Project Report

The end-Permian mass extinction (250 million years ago) is often regarded as the most devastating loss of life in Earth’s history. For example, it has been estimated that up to 92% of marine species and 78% of genera did not survive into the Triassic. Additionally, data indicate that the atmosphere and ocean became rich in CO2 and depleted in O2, resulting in profound differences between Late Permian and Early Triassic ecosystems. Evidence suggests that ecological devastation following this event was protracted and may have lasted 5 million years into the Middle Triassic. Despite this, the timing and nature of full biotic recovery in the Triassic is not completely understood. Previous work has based biotic recovery on generic and species diversity, the reappearance of reefs, and broad global datasets. However, community recovery is based on more than these parameters and can vary in time and space. Previous understanding of the timing and spatial pattern of marine recovery for the most part tends to be limited to that of shallow water environments in low latitude settings. As it has been proposed that shallow-marine environments may have acted as refuges from toxic deep ocean conditions, one might predict that shallow and deep marine communities recovered very differently. Before this problem can be tested, a working definition of recovery needs to be established. The previous definition of recovery states that a community can be considered fully recovered when normal ecosystem functioning has resumed and previous numbers and diversity are regained. However, this study has defined community recovery not only by high diversity and abundance, but also by high evenness and tiering. This study’s purpose was to establish the nature of ecosystem recovery following the end-Permian mass extinction by examination of Lower and Middle Triassic paleoecology. Fieldwork was conducted on the Lower Triassic Anshun Formation and the Middle Triassic Qingyan Formation in Guizhou Province, south China. Quantitative analysis of ecological complexity included measuring marine invertebrate diversity, size, and dominance (i.e. evenness) within the paleocommunity. Preliminary results indicate that while Middle Triassic benthic marine communities were characterized by high diversity, factors such as tiering, evenness, and organism size were not comparable to those of pre-extinction (Permian) communities. This demonstrates that full biotic recovery after the end-Permian mass extinction may have taken longer than previously recognized in south China. Additionally, the assessment of faunal recovery during previous time periods of environmental stress may serve as a proxy for modern oceans. Today’s ecosystems have several similarities with those of the Middle Triassic, including increased atmospheric CO2 and reduced ocean pH, rising global temperatures, and biocalcification crisis for calcareous benthic invertebrates. As we remain uncertain to the effects these factors will have on modern marine ecosystems, the study of deep-time periods of similar nature (i.e. Middle Triassic) will provide information about how organisms respond to ecological and environmental stresses. Thus by establishing how paleocommunities changed through time in the Lower and Middle Triassic, we can identify complex biotic patterns in order to determine how organisms survive and recover in the aftermath of mass extinctions.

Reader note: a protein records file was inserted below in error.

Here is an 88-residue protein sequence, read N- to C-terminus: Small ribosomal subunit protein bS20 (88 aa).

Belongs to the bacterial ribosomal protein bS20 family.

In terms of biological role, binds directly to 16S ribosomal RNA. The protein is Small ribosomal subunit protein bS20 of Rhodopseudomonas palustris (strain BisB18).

National Science Foundation (NSF)
Office of International and Integrative Activities (IIA)
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Carter Kimsey
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Dineen Ashley A
United States
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